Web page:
Ken Ham, the founder of the Creation Museum in Cincinnati (a controversial project) has published a survey that he commissioned with America's Research Group, a marketing research firm based in South Carolina. The interviewers in this study talked only to Americans in their 20s who grew up in Evangelical or conservative Protestant families, going to church regularly. They found that 60 percent no longer go to church. When they asked why, they found no single reason:
- 12% because church was boring
- 12% because of legalism
- 11% because of the hypocrisy of church leaders
- 10% because the church was too political
- 9% because of self-righteous people
- 7% because of distance from their home
- 6% because the church is not relevant to their personal growth
- 6% because they do not believe God would condemn people to hell
- 5% because the Bible is not relevant or not practical
- 5% because they could not find their denomination in their area
It seems to me that "legalism" and "hypocrisy" and "self-righteous" are really all the same thing, which means a third of these young adults are turned off by the overly judgmental and interfering atmosphere that some church people generate. The 10 percent who said "the church was too political" may also be a part of the same cluster. I could not tell from the report if this is referring to "political" in the sense of interpersonal games, etc., or if it is a reaction against the way right-wing politics has such a large role in some Evangelical congregations.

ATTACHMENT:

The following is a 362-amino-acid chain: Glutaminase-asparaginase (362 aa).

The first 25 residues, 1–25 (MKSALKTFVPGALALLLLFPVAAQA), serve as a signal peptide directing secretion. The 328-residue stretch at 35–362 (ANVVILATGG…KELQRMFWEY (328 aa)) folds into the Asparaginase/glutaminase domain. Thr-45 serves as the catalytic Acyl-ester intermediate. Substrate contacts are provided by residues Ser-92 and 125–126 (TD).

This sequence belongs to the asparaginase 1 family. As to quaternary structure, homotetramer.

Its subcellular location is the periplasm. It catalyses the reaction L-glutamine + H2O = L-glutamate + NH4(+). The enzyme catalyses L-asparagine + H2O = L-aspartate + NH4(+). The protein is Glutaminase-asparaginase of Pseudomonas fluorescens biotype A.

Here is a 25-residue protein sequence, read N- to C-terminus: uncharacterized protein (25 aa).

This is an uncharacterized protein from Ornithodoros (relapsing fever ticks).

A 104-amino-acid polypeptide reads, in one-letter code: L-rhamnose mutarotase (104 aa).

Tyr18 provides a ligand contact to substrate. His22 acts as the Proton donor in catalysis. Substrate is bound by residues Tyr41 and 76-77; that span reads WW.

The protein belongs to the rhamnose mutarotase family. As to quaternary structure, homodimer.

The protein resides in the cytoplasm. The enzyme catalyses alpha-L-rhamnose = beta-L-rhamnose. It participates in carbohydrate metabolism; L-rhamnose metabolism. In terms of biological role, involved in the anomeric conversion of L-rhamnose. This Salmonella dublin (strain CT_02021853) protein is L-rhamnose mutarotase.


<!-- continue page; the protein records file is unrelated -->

The six percent who left because they could not accept the notion that God works a miracle to keep people alive forever in hell so they can be tortured are in good company. Fudge and other Christian theologians have pointed out that this notion, which is still widely accepted, is really not in the Bible, but comes from Greek myths about an immortal soul which early contaminated Christian faith. It is too bad when unBiblical doctrine drives away honest, clear-thinking young people from our own families.
Those who have dropped out of church were also asked about their attitudes toward the Bible. Do they "believe that all accounts and stories in the Bible are true and accurate?" About 38 percent said yes, 44 percent said no and 18 percent had not made up their minds. The 44 percent were asked a follow-up question: "What made you begin to doubt the Bible?"
- 24% because it was written by human beings
- 18% because it was not correctly translated
- 15% because the Bible contradicts itself
- 14% because science shows the world is old (re: Creation and Genesis 1)
- 11% because the Bible has errors
- 7% because there so much suffering in the world
- 4% because Christians don't live by the Bible
- 4% because evolution proves that the Bible is wrong
Another question asked outright, "Does the Bible contain errors?" Some 40 percent said yes, 30 percent said they did not know and 30 percent said no. Another follow-up question asked the 40 percent to list errors, and these were the responses:
- 22% there are contradictions
- 18% the writers made mistakes
- 10% the Bible is wrong about the young age of the earth
- 6% there is too much suffering and death in the Bible
- 5% Genesis has been disproved by science
- 2% miracles do not occur
- 2% there never was a global flood
It seems to me that the 10 percent who mention the young age of the earth, the five percent who think Genesis has been disproved by science and the two percent who say there never was a global flood are all talking about the same basic issue. That totals 17 percent who believe the Bible account of the origins of the earth is in error. Note that the two top items, totaling 40 percent, are not very specific; just a kind of general attitude toward the Bible without real evidence.
Source: Already Gone: Why Your Kids Will Quit Church and What You Can Do to Stop It by Ken Ham, Britt Beemer and Todd Hillard (2009, Master Books, Green Forest, Arkansas).